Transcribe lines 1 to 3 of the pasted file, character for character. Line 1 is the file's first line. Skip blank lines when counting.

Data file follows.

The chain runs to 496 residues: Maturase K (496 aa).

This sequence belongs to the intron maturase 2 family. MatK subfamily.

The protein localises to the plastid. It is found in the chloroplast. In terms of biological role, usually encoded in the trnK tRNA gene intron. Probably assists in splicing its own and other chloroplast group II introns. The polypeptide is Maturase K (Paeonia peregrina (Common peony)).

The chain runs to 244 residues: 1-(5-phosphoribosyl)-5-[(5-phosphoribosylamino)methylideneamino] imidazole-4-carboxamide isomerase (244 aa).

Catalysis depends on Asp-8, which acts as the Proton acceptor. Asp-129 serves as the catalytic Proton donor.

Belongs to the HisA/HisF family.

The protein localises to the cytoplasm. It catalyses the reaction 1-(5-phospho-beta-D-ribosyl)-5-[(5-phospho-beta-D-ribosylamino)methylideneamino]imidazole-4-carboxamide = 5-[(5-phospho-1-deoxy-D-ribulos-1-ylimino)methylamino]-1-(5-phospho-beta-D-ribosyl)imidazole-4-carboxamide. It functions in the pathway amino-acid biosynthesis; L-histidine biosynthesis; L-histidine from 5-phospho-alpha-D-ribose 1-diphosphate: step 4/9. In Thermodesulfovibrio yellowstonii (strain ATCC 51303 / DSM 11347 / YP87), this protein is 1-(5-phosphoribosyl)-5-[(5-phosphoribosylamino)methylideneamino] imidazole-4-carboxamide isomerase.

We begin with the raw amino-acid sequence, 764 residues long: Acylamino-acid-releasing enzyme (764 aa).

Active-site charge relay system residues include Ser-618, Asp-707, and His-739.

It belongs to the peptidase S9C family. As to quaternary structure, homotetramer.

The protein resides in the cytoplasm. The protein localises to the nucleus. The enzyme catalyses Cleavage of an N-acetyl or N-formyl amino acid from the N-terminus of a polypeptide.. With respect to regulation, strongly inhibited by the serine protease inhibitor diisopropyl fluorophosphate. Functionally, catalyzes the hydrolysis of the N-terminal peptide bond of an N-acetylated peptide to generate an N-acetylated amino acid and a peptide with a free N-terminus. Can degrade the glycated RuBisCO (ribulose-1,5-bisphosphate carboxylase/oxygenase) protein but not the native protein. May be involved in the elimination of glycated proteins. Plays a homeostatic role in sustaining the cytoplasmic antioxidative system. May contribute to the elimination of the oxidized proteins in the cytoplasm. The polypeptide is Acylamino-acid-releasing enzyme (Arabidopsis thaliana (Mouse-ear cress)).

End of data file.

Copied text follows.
The chain runs to 496 residues: Maturase K (496 aa).

This sequence belongs to the intron maturase 2 family. MatK subfamily.

The protein localises to the plastid. It is found in the chloroplast. In terms of biological role, usually encoded in the trnK tRNA gene intron. Probably assists in splicing its own and other chloroplast group II introns. The polypeptide is Maturase K (Paeonia peregrina (Common peony)).